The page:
Notable Native Americans on the Frontier

Also See: Native American Heroes & Leaders

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Rain-in-the-Face, aka: Ito-na-gaju, Exa-ma-gozua (1835?-1905) – On June 25-27, 1876, Lieutenant-Colonel George Custer, with thirteen commissioned officers, a surgeon, and 255 men were slaughtered in the Black Hills. Sitting Bull has received the notoriety and credit for this fight; but it was his cousin, Rain-in-the-Face, who planned and executed the battle. He, himself received a wound in the fight, which resulted in his having to use crutches for the rest of his life.

Chief Red Cloud, 1900

Chief Red Cloud, 1900

Chief Red Cloud (1822-1909) One of the most capable chiefs who resisted white settlement, he led the successful resistance known as Red Cloud’s War in 1866-1868.

Red Shirt (1845-1925) – An Oglala Sioux warrior who served in the capacity of chief at two Sioux, a position he was appointed to in 1866 by the War Department. He was a son of Victor Renville and a nephew of the celebrated Joseph Renville. He was born at Sweet Corn’s Village, Big Stone Lake, South Dakota in April 1824. He was a valued friend of the whites during the Sioux War of 1862-65. He died at the Sisseton Agency on August 26, 1902.

Gabriel Renville (1824-1902) – He was the last chief of the Sisseton Sioux, a position he was appointed to in 1866 by the War Department. He was a son of Victor Renville and a nephew of the celebrated Joseph Renville. He was born at Sweet Corn’s Village, Big Stone Lake, South Dakota in April 1824. He was a valued friend of the whites during the Sioux War of 1862-65. He died at the Sisseton Agency on August 26, 1902.

Toby Riddle – See Kaitchkona Winema

Roman Nose – (1835?-1868) – Cheyenne warrior and leader of the Plains Indian Wars of the 1860s.

Chief John Ross (1790-1866) – John Ross was the first and only elected Chief of the Cherokee Nation from the time it was formed until his death in 1866.

Sacagawea (1790?-1812?) ­ A Shoshone Indian woman who married French Canadian trapper, Toussaint Charbonneau, and became an integral part of the Lewis and Clark expedition.

Chief Satanta of the Kiowa tribe.

Chief Satanta of the Kiowa tribe.

Satanta (1820-1878) – Known to his people as Set-Tainte, meaning “White Bear Person,” Satanta was a great Kiowa warrior who would later become the principal chief in the Kiowa Wars of the 1860s-1870s and was known as “The Orator of the Plains.”

Scarface Charley (1851?-1896) – A celebrated Modoc warrior and chief of the Modoc tribe, he is best known through his connection with Captain Jack, or Kintpuash, during the Modoc War of 1872-73.

Schonchin, aka: Old Schonchin, Skonches (1797-1892) – The recognized head chief of the Modoc Indians at the time of the Modoc War of 1872-73.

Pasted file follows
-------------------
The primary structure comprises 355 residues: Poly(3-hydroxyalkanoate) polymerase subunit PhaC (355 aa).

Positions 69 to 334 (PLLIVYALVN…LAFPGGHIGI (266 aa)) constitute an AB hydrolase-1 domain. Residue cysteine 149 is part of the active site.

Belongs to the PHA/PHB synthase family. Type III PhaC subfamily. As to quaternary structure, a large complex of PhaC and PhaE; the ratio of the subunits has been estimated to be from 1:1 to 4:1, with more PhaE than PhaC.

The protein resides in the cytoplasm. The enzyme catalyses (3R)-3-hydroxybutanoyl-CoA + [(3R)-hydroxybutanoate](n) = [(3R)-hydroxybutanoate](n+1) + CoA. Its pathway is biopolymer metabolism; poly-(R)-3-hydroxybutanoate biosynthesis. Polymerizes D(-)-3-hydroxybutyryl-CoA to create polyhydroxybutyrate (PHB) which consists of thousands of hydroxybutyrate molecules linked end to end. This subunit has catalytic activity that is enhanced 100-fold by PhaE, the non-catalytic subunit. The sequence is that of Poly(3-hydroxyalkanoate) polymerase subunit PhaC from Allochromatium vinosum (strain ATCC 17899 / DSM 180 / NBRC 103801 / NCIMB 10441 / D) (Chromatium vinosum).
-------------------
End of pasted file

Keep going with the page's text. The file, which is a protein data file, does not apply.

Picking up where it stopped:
Chief Seattle, aka: Sealth, Seathle, Seathl, or See-ahth (1780?-1866) – Leader of the Suquamish and Duwamish Native American tribes in present-day Washington. He was known as a great leader, orator, warrior and negotiator.

Sequoya, aka George Guess (1767?-1843) – The inventor of the Cherokee alphabet, silversmith, and politician.

Setangya, aka: Satank, Sitting Bear (1810?-1871) –  Setangya was a noted Kiowa chief, medicine man, and leader of the Kiowa honor society called “Koitsenk”, or the “Ten Bravest Warriors.”

Sitting Bull

Sitting Bull

Sitting Bull (1831-1890) – Lakota chief and holy man, most notable for his premonition of defeating the army at the Battle of the Little Bighorn.

Spotted Elk – See Big Foot, aka: Si Tanka

Chief Tecumseh (1768-1813)Shawnee Chief Tecumseh was a highly skilled warrior, orator, and statesman who advocated “civilized’ resistance.” 

Tall Bull (1815?-1869) – A Southern Cheyenne Chief, Tall Bull was also the leader of the fierce Dog Soldiers during the 1850s and 1860s in the Plains states. he was killed at the Battle of Summit Springs.

Chief Victorio (1825-1880) – Known as Bidu-ya or Beduiat to his Apache people, Victorio was a warrior and chief of the Chihenne band of the Chiricahua Apache in what is now New Mexico. Becoming hate-filled due to being forced onto an Arizona reservation and the subsequent ill-treatment of his people, Victorio escaped the reservation and went on a rampage in 1879-1880.

Fred Waite – Chickasaw Outlaw Turned Politician.

Stand Watie – Brigadier General of the Civil War.

Chief  Walkara, aka: Walker (1808?-1855) – The leader of the Ute Timpanogo band, Walkara had a reputation as a diplomat, horseman, and warrior, and was the primary leader in the Walker War.

Wovoka – Paiute Medicine Man & the Ghost Dance.

 

© Kathy Weiser/Legends of America, updated October 2019.

Indian Chiefs

Spotted Tail, Roman Nose, Old Man Afraid of His  Horses, Lone Horn, Whistling Elk, Pipe and an unknown Indian at Fort Laramie, Wyoming in 1868.

Also See:

Native American Heroes & Leaders

Legends, Myths & Tales of Native Americans

Native American Tribes

Totems & Their Meanings

Timeline of Events

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